Ford Focus cars pack leaderboard in Rally Italia Sardinia Four Ford Focus RS World Rally Cars are on the leaderboard of the Rally Italia Sardinia tonight after another gruelling day's competition on the Mediterranean island. BP-Ford World Rally...
Ford Focus cars pack leaderboard in Rally Italia Sardinia
Four Ford Focus RS World Rally Cars are on the leaderboard of the Rally Italia Sardinia tonight after another gruelling day's competition on the Mediterranean island. BP-Ford World Rally Team drivers Roman Kresta and Jan Mozny and private entrants Mark Higgins and Trevor Agnew both hold points scoring positions in seventh and sixth respectively, with one day remaining of this fifth round of the FIA World Rally Championship.
BP-Ford team-mates Toni Gardemeister and Jakke Honkanen spent today's second leg in a furious four-car battle for third in their Castrol-branded Focus RS. However, an oil pressure warning light flashed on near the finish of the last speed test and they stopped for fear of damaging the engine. The five minute penalty for not completing the test relegated the Finns to eighth, but still in the points. Antony Warmbold and Michael Orr complete the Focus quartet in 10th.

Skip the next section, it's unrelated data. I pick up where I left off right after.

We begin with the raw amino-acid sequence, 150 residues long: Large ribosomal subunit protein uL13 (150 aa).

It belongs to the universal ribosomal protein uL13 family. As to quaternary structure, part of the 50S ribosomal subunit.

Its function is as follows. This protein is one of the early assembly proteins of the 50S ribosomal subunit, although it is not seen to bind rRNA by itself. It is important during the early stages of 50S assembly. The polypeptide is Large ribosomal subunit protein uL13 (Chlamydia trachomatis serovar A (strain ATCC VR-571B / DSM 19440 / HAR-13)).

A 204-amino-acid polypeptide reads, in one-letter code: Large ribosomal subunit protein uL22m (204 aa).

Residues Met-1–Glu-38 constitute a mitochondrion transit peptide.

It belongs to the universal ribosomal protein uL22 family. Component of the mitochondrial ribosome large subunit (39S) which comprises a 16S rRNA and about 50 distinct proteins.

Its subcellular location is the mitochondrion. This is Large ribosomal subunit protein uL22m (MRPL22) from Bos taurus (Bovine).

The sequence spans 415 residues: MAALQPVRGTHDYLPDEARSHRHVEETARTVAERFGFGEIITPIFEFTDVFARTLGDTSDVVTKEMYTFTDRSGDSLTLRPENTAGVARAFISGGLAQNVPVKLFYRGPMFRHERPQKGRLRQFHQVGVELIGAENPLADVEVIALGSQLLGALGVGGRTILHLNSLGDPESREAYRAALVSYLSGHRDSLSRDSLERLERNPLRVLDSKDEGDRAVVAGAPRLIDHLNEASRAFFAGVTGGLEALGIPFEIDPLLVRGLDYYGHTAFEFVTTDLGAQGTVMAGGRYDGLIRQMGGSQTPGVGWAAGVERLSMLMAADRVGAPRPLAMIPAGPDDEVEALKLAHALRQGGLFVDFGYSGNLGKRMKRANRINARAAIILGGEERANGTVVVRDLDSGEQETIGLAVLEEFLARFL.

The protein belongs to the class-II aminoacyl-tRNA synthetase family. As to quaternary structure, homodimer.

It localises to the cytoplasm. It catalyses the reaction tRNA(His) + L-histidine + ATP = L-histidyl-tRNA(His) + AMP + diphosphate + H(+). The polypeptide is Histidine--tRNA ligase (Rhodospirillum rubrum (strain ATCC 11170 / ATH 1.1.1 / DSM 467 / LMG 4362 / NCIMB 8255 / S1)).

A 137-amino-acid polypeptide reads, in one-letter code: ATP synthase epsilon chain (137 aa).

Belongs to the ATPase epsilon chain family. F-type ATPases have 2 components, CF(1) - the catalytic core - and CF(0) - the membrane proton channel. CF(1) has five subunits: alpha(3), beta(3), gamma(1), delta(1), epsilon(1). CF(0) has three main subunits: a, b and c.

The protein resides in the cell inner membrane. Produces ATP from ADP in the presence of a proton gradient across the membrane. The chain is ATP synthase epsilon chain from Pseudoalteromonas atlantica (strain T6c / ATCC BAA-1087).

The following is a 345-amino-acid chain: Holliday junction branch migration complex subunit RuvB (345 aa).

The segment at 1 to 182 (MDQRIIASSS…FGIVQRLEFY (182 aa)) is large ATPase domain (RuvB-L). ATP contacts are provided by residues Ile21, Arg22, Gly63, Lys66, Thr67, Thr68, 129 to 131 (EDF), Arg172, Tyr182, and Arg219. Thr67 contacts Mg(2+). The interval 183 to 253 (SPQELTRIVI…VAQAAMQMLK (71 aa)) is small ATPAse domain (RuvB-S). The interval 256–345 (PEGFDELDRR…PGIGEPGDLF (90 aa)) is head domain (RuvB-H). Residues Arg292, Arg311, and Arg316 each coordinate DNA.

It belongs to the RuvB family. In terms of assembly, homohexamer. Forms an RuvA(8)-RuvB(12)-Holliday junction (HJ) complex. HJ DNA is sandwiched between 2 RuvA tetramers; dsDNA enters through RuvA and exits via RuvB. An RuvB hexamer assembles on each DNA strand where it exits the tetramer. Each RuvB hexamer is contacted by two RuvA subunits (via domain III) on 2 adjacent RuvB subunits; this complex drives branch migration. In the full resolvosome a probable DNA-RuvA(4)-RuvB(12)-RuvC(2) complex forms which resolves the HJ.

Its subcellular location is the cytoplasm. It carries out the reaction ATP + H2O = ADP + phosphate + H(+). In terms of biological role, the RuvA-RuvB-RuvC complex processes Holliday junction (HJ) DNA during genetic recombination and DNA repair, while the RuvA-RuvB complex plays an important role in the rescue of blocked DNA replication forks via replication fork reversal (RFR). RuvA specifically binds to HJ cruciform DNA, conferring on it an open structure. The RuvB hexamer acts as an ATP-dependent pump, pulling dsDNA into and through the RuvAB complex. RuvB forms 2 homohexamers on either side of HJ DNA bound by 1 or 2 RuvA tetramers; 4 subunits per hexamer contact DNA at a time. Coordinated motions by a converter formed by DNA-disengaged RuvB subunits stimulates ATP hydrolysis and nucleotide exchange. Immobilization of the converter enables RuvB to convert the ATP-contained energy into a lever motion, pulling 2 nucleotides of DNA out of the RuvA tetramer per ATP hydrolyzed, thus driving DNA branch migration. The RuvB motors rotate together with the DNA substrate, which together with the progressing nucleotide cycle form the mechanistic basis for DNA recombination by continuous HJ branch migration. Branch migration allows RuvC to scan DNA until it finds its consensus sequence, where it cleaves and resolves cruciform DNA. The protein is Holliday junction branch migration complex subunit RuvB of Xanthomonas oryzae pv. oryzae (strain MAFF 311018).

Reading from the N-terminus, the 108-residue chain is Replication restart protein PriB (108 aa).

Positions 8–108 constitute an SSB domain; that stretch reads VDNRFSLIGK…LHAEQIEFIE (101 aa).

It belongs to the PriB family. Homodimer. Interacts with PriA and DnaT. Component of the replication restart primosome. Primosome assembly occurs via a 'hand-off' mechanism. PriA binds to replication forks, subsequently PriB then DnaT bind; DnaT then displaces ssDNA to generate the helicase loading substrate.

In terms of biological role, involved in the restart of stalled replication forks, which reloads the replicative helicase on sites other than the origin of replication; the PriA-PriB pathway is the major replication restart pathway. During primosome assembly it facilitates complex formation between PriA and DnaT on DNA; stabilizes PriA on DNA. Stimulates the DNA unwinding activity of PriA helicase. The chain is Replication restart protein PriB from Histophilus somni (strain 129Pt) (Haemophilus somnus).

The bulk of today's action was based south-west of the rally base of Olbia. Drivers faced the two longest special stages of the rally this morning, before a short test close to the town preceded a repeat of the two long stages. It added up to 144.01km of competition. Glorious weather in the mountains saw temperatures climb to 28°C, but the rough gravel tracks again took a heavy toll on competitors and 26 of the 63 cars that started the leg failed to complete it.
Kresta and Mozny started in 11th and quickly climbed onto the leaderboard, reaching the midpoint service in 10th. "I drove carefully because the roads were slippery," said 28-year-old Kresta. "I was fifth in the start order and there was much more loose gravel on the roads than I experienced yesterday. I opted for Michelin's hard compound tyres with full cuts to combat the gravel. It was a safe choice, and it paid off because there was so much soft gravel that the grip wasn't good. We did a lot of sliding and it felt like driving on ice. It's easy to make a mistake in those conditions."